Alexis Biggs shimmies up the pole before contorting her tanned limbs into position.
With one leg bent in front of her, she points the other leg straight out to the side, her opposite arm raised triumphantly to form what is known, among industry connoisseurs, as the ‘beach babe’ position.
Then, hoisted in mid-air, she crosses her ankles and places her left hand coquettishly on a hot pant-clad hip to showcase a move called ‘seated lady’.
Her diamante earrings glisten underneath her honey-blonde hair. As her audience applauds, she lowers herself to the floor and gives a coy smile.
It is an arresting sight. But not for the reason you might think. For Alexis is a seven-year-old who has been brought to this pole dancing class by her mother.
And she is far from alone. Little girls around Britain are ditching more conventional hobbies like pony club and ballet to take part in this disquieting new trend. It has become so popular that there are moves within the industry for children-specific qualifications among pole dance teachers.
Several hundred youngsters are estimated to attend classes in pole dancing – or pole fitness as it is labelled – across the country, and their numbers are steadily growing.
The mothers who are taking their children are from entirely respectable families. They claim to be cautious and loving parents, who see these classes as nothing more than a good way of keeping fit. But can they really be right?
‘When I hear about mums taking their daughters to classes like this, it angers and astonishes me,’ says child psychologist Emma Kenny.
‘To encourage young girls to use their bodies in a sexual manner is not, in my opinion, moral. Children are being pushed into adulthood long before they need to, and this is one of the most extreme examples yet.’
Since the Eighties, pole dancing has been synonymous with strip joints and lap-dance clubs. But a decade or so ago, it stopped being solely the preserve of red-light districts and moved into mainstream life. Sniggering hen parties took classes along with middle-aged women looking for a novel way to keep fit.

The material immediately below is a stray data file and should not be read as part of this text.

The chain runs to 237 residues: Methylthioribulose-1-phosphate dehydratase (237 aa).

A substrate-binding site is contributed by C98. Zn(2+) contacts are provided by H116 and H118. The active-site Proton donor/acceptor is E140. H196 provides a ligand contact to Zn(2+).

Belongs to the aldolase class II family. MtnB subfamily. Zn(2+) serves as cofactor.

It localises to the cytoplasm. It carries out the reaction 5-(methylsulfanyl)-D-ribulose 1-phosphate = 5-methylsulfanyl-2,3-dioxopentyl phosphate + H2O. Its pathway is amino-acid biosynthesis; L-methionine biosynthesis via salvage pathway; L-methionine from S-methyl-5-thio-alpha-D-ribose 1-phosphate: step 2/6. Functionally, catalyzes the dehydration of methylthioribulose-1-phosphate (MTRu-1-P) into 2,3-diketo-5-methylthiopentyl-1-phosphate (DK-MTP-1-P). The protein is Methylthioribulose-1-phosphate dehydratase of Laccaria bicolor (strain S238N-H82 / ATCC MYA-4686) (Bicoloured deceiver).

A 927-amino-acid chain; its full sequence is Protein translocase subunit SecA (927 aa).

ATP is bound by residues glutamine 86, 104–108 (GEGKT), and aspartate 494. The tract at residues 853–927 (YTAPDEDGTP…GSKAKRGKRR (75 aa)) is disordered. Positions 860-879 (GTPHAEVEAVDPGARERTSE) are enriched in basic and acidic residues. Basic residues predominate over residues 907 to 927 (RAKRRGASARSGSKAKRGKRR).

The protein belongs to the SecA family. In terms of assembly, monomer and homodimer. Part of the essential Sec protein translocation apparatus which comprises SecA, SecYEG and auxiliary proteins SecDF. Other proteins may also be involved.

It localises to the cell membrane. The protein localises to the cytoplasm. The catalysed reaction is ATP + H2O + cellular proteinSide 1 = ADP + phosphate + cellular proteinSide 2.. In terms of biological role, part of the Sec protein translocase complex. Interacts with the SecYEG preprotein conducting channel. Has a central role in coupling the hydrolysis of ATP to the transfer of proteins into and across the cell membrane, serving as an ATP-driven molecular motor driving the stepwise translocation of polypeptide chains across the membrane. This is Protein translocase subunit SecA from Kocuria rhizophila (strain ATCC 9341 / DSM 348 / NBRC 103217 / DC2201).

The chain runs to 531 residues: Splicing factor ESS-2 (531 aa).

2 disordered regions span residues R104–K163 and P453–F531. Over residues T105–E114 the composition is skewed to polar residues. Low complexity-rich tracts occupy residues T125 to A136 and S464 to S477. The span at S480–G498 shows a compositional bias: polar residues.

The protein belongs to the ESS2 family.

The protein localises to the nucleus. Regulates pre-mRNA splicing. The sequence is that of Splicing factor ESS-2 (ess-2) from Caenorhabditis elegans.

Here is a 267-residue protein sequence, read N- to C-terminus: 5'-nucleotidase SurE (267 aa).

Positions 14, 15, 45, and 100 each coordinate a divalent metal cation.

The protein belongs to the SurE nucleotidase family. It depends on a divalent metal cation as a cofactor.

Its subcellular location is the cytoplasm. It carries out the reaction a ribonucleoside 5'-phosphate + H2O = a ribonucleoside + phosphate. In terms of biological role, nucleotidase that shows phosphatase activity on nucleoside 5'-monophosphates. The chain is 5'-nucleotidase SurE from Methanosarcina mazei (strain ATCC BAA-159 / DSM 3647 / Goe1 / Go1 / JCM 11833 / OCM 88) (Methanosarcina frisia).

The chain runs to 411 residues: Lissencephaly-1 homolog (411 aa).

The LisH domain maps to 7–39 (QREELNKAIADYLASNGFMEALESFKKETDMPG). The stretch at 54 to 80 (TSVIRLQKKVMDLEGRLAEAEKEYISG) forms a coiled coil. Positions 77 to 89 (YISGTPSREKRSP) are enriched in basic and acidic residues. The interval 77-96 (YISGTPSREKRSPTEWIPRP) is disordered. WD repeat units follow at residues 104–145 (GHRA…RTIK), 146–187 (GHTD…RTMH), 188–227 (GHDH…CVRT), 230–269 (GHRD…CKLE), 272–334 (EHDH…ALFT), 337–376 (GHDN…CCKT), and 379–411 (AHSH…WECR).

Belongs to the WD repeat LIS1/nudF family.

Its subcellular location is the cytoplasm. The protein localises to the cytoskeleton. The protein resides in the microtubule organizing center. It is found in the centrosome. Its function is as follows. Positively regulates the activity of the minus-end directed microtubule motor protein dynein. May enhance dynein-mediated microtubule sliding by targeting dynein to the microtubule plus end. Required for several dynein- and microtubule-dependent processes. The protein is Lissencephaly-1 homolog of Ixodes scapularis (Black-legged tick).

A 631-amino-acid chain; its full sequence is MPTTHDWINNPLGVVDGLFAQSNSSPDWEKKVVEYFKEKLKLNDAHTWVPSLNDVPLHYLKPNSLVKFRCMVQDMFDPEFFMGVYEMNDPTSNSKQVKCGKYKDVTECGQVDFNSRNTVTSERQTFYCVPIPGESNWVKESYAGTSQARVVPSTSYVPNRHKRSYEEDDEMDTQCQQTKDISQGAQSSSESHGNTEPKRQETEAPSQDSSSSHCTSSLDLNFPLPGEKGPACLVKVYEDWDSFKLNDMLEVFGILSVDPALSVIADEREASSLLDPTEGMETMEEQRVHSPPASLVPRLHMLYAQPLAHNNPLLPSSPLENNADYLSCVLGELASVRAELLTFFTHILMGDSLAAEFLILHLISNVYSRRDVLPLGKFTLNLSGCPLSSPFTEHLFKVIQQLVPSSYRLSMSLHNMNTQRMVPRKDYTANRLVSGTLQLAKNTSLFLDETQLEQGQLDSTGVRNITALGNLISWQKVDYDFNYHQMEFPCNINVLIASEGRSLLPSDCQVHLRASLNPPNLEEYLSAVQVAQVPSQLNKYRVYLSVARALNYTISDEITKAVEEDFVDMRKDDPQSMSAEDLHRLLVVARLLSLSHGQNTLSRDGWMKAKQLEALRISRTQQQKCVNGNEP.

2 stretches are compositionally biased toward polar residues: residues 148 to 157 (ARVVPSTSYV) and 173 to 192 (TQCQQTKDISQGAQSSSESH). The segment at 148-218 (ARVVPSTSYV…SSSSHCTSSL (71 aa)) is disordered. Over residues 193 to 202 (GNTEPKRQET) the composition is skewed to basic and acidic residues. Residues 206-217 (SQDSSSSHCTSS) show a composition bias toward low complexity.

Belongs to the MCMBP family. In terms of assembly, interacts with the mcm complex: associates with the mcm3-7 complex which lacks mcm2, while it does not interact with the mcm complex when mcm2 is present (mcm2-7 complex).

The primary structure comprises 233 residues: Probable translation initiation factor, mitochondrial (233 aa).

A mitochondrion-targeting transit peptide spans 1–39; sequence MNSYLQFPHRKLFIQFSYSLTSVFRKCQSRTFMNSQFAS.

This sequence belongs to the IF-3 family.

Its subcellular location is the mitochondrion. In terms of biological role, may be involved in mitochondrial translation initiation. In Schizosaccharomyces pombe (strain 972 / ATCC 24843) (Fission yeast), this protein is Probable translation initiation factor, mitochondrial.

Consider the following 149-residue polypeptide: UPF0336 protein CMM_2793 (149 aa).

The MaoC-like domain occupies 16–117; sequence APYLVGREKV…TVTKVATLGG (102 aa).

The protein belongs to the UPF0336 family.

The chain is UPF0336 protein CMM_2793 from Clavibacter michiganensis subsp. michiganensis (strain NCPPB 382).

It is even being bandied about as a future Olympic sport, and last month The International Pole Sports Federation announced new regulations (no ‘overly-erotic’ dance moves in competitions) in the hope it will become more ‘respected’.
Despite these efforts, it has yet to shake off its sexual connotations. So it’s startling, to put it mildly, that pre-pubescent girls are now attending pole dancing classes.
‘It’s up to other people what their perception is, but to me it’s not at all the way other people make out,’ says Alexis’s well-spoken mother, Jean Heaton.
‘It’s keeping her fit and healthy, isn’t it? It’s simply not like it is in strip clubs.’
We’re talking at JLN Pole Fitness – the studio in Westhoughton, Lancashire.
A Playboy clock competes for space alongside Dirty Dancing and Fame posters. Blue disco lights line the walls. In addition to eight poles, there is a swathe of black silk hanging down to be wound around bodies and used as a prop.
Nearly everything else is pink – from the walls to the glitter pom-poms to Alexis’s sparkly cropped T-shirt. Jean, 31, a stay-at-home mother-of-three from Warrington, Cheshire, has been bringing her little girl here for six months.